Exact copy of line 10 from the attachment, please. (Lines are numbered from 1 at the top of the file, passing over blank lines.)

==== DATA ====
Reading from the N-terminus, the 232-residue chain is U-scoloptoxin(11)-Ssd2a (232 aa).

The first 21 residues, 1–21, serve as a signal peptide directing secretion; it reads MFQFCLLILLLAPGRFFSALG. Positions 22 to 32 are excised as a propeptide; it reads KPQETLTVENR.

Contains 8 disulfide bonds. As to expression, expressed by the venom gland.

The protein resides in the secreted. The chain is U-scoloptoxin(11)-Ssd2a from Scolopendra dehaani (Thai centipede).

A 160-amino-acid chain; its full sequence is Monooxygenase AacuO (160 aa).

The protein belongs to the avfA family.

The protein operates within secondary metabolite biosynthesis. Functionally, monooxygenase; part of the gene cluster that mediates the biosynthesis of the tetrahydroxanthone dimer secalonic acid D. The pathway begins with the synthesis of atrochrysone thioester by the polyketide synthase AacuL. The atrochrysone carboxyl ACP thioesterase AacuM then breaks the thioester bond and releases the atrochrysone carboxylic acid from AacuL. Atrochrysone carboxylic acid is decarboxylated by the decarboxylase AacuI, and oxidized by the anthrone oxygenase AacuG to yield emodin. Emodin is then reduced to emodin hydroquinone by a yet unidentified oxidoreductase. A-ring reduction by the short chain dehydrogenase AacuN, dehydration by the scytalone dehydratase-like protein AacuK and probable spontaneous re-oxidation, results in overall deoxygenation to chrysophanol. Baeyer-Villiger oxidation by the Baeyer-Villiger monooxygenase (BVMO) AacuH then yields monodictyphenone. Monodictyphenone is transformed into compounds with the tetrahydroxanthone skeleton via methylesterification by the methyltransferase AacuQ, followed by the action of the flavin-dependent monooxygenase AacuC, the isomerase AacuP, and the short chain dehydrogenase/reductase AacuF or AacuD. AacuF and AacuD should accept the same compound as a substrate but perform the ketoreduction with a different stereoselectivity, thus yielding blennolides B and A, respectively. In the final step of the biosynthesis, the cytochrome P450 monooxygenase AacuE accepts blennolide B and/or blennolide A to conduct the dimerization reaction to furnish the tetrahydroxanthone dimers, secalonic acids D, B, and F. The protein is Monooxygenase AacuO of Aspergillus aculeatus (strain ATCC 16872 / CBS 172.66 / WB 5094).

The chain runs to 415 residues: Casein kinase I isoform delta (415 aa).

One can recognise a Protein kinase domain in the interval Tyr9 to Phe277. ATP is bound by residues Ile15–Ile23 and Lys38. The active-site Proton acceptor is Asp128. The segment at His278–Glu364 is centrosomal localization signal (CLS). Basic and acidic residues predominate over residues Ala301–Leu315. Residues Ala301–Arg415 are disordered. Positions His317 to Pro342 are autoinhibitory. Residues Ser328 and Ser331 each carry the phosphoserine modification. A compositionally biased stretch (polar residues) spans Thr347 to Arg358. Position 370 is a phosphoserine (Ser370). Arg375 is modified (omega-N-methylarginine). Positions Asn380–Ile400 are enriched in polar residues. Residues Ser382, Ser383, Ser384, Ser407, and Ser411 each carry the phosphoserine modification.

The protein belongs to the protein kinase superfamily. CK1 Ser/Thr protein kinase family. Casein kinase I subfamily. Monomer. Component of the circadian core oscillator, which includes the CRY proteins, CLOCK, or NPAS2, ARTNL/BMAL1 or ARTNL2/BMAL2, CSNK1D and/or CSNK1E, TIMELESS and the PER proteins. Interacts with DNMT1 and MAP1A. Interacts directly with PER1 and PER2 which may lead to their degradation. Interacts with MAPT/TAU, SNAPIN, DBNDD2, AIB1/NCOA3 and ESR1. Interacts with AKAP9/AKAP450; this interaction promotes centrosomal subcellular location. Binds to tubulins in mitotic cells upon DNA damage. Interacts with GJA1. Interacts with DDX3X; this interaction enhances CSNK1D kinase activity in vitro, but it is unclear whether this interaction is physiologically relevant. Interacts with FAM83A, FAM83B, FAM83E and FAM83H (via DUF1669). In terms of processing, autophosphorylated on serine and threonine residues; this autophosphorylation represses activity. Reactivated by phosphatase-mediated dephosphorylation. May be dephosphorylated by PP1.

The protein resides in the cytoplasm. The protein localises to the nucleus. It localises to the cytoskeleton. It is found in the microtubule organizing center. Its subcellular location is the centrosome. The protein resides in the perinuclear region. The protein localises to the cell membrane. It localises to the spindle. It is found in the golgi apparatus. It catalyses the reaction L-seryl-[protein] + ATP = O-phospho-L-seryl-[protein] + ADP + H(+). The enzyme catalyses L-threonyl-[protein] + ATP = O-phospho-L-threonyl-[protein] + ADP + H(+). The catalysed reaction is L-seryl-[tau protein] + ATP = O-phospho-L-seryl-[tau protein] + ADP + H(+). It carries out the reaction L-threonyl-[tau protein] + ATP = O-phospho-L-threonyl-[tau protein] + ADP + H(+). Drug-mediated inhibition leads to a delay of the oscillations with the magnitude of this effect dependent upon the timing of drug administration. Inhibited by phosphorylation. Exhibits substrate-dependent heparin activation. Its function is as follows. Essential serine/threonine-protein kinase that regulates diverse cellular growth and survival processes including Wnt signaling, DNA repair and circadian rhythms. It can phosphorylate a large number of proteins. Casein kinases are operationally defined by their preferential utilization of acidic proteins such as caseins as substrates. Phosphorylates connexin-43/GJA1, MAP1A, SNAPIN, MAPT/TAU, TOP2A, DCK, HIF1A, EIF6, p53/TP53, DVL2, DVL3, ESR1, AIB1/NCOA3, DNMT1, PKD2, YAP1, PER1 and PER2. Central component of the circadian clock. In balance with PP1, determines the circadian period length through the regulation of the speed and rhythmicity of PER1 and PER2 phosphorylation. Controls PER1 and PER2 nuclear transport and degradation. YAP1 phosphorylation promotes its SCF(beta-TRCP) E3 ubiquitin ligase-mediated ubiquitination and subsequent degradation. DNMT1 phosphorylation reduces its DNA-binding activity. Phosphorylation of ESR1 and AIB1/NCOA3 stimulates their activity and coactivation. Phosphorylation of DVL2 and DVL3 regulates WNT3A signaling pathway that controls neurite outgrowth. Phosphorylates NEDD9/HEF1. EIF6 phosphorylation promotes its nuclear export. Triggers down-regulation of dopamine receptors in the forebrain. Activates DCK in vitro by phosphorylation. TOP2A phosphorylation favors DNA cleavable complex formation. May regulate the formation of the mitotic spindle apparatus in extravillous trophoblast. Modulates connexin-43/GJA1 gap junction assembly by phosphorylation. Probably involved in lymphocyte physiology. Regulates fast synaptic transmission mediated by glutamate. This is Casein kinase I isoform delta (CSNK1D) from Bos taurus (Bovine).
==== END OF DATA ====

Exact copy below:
The protein belongs to the protein kinase superfamily. CK1 Ser/Thr protein kinase family. Casein kinase I subfamily. Monomer. Component of the circadian core oscillator, which includes the CRY proteins, CLOCK, or NPAS2, ARTNL/BMAL1 or ARTNL2/BMAL2, CSNK1D and/or CSNK1E, TIMELESS and the PER proteins. Interacts with DNMT1 and MAP1A. Interacts directly with PER1 and PER2 which may lead to their degradation. Interacts with MAPT/TAU, SNAPIN, DBNDD2, AIB1/NCOA3 and ESR1. Interacts with AKAP9/AKAP450; this interaction promotes centrosomal subcellular location. Binds to tubulins in mitotic cells upon DNA damage. Interacts with GJA1. Interacts with DDX3X; this interaction enhances CSNK1D kinase activity in vitro, but it is unclear whether this interaction is physiologically relevant. Interacts with FAM83A, FAM83B, FAM83E and FAM83H (via DUF1669). In terms of processing, autophosphorylated on serine and threonine residues; this autophosphorylation represses activity. Reactivated by phosphatase-mediated dephosphorylation. May be dephosphorylated by PP1.